Bettmann Archive/Getty Images (Then); Tony Dejak/AP Photo (Now)

Do We Still Need the EPA?

The Environmental Protection Agency, created in 1970 by President Richard Nixon, is responsible for enforcing environmental regulations passed by Congress. The EPA has the power to fine companies that pollute the nation’s air and water and to regulate carbon emissions that cause climate change.

But some politicians, including President Trump, believe the laws enforced by the EPA stifle economic growth, and that the agency should be scaled back, or even abolished altogether. Environmentalists, however, say the EPA has a key role to play and is as necessary as ever. Here, an environmentalist and a scientist at an organization that promotes limited government square off about the EPA.

Next time your parents or your grandparents tell you about the good old days, tell them they’re wrong—at least when it comes to our environment. Before the Environmental Protection Agency was created in 1970,

air pollution was so thick in some cities that it was hard to see or breathe. Rivers caught fire because of all the pollution in them.

America is dramatically cleaner today. It didn’t happen because companies voluntarily cut pollution; it happened because of strong national environmental laws that were enforced by the EPA.

Every year, rigorous enforcement of the Clean Air Act alone prevents more than 160,000 premature deaths due to heart attacks, lung disease, and other health problems, according to an EPA report. And the value of the benefits—from higher productivity to avoided deaths and fewer sick days—is more than 30 times greater than the costs, according to the EPA. Toxic lead, which harms brain development and causes behavioral problems, has dropped dramatically in our air, in part because of the EPA’s work to remove it from gasoline.

Without federal regulation, pollution would be out of control.

Having national rules from the EPA is critically important. Without federal standards, federal enforcement, and federal support of scientific research, pollution would be out of control. Without the EPA, it would be harder to stop the vast amount of air pollution that crosses state borders, or deal with pollution dumped in rivers, lakes, and oceans that touch many states. What’s more, states would be tempted to lower their pollution standards in the competition to attract companies, rather than having a level playing field with the same high environmental standards enforced nationally.   

There’s still much more to be done on lead, air pollution, toxic chemicals, and especially climate change. We need a strong EPA to do those things. We must give the EPA the support it needs to keep our air, water, and climate clean and healthy.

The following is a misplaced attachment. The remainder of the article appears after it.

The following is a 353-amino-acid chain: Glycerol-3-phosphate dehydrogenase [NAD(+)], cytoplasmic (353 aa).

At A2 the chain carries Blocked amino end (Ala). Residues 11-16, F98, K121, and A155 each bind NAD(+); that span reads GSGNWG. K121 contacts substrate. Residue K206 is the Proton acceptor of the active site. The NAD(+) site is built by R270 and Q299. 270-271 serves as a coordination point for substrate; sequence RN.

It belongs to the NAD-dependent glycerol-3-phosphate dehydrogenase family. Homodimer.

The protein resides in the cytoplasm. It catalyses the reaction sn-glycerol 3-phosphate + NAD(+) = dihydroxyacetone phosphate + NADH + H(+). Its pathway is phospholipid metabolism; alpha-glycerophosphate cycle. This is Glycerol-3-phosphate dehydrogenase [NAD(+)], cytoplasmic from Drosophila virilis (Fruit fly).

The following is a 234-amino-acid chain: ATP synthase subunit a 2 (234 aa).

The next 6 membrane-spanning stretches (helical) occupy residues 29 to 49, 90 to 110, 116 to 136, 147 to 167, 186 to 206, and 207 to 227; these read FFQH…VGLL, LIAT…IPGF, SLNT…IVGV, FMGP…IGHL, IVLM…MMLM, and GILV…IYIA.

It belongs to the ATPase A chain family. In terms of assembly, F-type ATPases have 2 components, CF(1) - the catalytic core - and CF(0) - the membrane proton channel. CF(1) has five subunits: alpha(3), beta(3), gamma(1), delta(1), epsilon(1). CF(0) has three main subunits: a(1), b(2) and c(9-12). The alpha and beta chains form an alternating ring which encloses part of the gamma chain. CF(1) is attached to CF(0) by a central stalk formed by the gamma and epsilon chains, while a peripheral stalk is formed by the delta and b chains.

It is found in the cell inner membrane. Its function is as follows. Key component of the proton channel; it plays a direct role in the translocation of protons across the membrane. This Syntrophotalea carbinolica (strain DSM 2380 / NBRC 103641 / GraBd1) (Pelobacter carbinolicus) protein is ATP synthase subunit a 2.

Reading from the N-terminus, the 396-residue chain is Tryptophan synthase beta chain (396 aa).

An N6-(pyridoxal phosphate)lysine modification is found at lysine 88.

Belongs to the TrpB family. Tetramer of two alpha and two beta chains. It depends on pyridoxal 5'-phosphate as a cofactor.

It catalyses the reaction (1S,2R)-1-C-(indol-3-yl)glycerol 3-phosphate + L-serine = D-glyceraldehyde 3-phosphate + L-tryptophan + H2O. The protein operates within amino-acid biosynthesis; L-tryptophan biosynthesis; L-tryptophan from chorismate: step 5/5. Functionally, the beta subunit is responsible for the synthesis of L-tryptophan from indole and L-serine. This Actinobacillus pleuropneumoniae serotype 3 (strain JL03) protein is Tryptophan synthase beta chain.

Sr. Communications Director, Environmental Defense Fund

Many large bureaucratic organizations are inefficient, but the EPA is in a class by itself. The EPA is incompetent and wasteful, and it often does more harm than good. It’s time for it to go.

The EPA’s ever-expanding regulations impose huge costs—about $350 billion annually, according to the Competitive Enterprise Institute—on U.S. businesses and, ultimately, on consumers. Many of these regulations are unnecessary. The EPA also misuses taxpayer money, sometimes diverting funds meant for research to things like public relations consultants to burnish its image instead.

Worst of all, the EPA has severely damaged the nation’s competitiveness. Over the decades, the agency has killed off promising innovations in which the U.S. could have been the world’s leader, such as biotech micro-organisms that could clean up toxic waste, including oil spills, and the development of bacteria to protect plants from frost.

Instead, the EPA spends more and more money to address smaller and smaller risks. In one analysis by the federal Office of Management and Budget, of the 30 least cost-effective regulations—in other words, the most wasteful ones throughout the government—the EPA had imposed 17 of them.

The EPA’s functions could be performed by other agencies.

Consider, for example, the EPA’s Superfund program to clean up toxic-waste sites. That may sound like an obviously good idea, but after spending tens of billions of dollars on the program, studies have found few benefits. In fact, an analysis of the hazards of environmental cleanup projects by the University of California Davis found that the risk of fatality to the average cleanup worker—a dump truck driver involved in a collision, for example—is considerably larger than the cancer risks to individual residents that might result from exposure to untreated sites. In other words, EPA’s Superfund program kills more Americans than it protects.

I’m a scientist—both a doctor and a molecular biologist. And I believe that our air and water should be protected from pollution and that the use of pesticides should be regulated. But these essential functions could be performed by other agencies more effectively. It’s time to abolish the EPA.


Senior Fellow, Pacific Research Institute

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